V 1 + + V 1 - = V T 1 + V 1 + V 1 - V T 1 +
(2)
and
I 1 + + I 1 - = I R L + I T 1 + I 1 + I 1 - I R L I T 1 +
(3)
Then, by re-writing Equation 3 in terms of voltage and impedances we have:
V 1 + Z 0 1 V 1 - Z 0 1 = V T 1 + Z 0 2 + V T 1 + R L V 1 + Z 0 1 V 1 - Z 0 1 V T 1 + Z 0 2 V T 1 + R L
(4)
We now have two equations with two unknowns ( V 1 - V 1 - and V T 1 + V T 1 + ). By solving Equation 4 for V T 1 + V T 1 + and then plugging that into Equation 2, we could get the ratio of V 1 - V 1 - to V 1 + V 1 + , or the voltage reflection coefficient. The interested reader can confirm that indeed, you get the very same result this way.

In order to completely solve this problem, we also need to know V T 1 + V T 1 + , the transmitted wave as well. Since Equation 2 says V T 1 + V T 1 + is just the sum of the incident and reflected waves on the first line

V T 1 + = V 1 + + Γ V 1 2 V 1 + V T 1 + V 1 + Γ V 1 2 V 1 +
(5)
We can thus write
V T 1 + V L + =1+ Γ V 1 2 = R L ' + Z 0 1 R L ' + Z 0 1 + R L ' Z 0 1 R L ' + Z 0 1 =2 R L ' R L ' + Z 0 1 =6030+50=0.75 T V 1 2 V T 1 + V L + 1 Γ V 1 2 R L ' Z 0 1 R L ' Z 0 1 R L ' Z 0 1 R L ' Z 0 1 2 R L ' R L ' Z 0 1 60 30 50 0.75 T V 1 2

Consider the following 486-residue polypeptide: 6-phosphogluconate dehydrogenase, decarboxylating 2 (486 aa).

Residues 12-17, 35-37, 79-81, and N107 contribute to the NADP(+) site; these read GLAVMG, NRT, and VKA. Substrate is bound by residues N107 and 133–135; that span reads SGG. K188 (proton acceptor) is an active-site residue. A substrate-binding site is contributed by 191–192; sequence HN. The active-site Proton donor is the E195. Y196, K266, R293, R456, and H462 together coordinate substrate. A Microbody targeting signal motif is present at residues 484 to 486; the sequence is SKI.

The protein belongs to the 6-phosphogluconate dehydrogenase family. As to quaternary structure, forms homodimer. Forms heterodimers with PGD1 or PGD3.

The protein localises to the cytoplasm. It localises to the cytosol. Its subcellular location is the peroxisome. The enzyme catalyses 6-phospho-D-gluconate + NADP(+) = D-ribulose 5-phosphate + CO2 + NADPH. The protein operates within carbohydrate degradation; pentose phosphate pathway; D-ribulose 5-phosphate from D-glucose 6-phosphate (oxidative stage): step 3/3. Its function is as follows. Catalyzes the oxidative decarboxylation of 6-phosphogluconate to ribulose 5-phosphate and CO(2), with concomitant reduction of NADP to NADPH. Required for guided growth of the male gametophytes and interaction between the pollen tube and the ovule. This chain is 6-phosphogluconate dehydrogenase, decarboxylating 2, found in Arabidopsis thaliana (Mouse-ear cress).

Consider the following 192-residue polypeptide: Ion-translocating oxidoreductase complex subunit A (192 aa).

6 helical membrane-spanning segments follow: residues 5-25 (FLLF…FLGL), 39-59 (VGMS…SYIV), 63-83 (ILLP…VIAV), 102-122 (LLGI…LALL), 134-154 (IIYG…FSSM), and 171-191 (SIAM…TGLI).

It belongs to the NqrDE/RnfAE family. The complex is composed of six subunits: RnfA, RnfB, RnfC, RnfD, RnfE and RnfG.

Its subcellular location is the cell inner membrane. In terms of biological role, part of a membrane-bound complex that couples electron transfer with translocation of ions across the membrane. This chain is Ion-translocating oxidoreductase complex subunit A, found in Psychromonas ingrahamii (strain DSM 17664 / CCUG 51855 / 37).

(6)
An important thing to note is that
T V =1+ Γ V T V 1 Γ V
(7)
NOT
T V + Γ V =1 T V Γ V 1
(8)
We do not "conserve" voltage at a termination, in the sense that the reflected and transmitted voltage have to add up to be the incident voltage. Rather, the transmitted voltage is the sum of the incident voltage and the reflected voltage, so that we can obey Kirchoff's voltage law.

We can now start to make our bounce diagram. We propagate a +5V wave and a -5V wave (separated by 100ns) down towards the junction. Since the line is 40m long, and the waves move at 2×108ms 2 10 8 m s , it takes 200ns for them to get to the junction. There, a -1.25V wave is reflected back towards the source, and a +3.75V wave is transmitted into the second transmission line Figure 3.

Since the load for the second line is 50Ω 50 Ω , and the characteristic impedance, Z 0 2 Z 0 2 for the second line is 75Ω 75 Ω , we will have a reflection coefficient,
Γ V 2 = R L 2 Z 0 2 R L 2 + Z 0 2 =507550+75=-0.2 Γ V 2 R L 2 Z 0 2 R L 2 Z 0 2 50 75 50 75 -0.2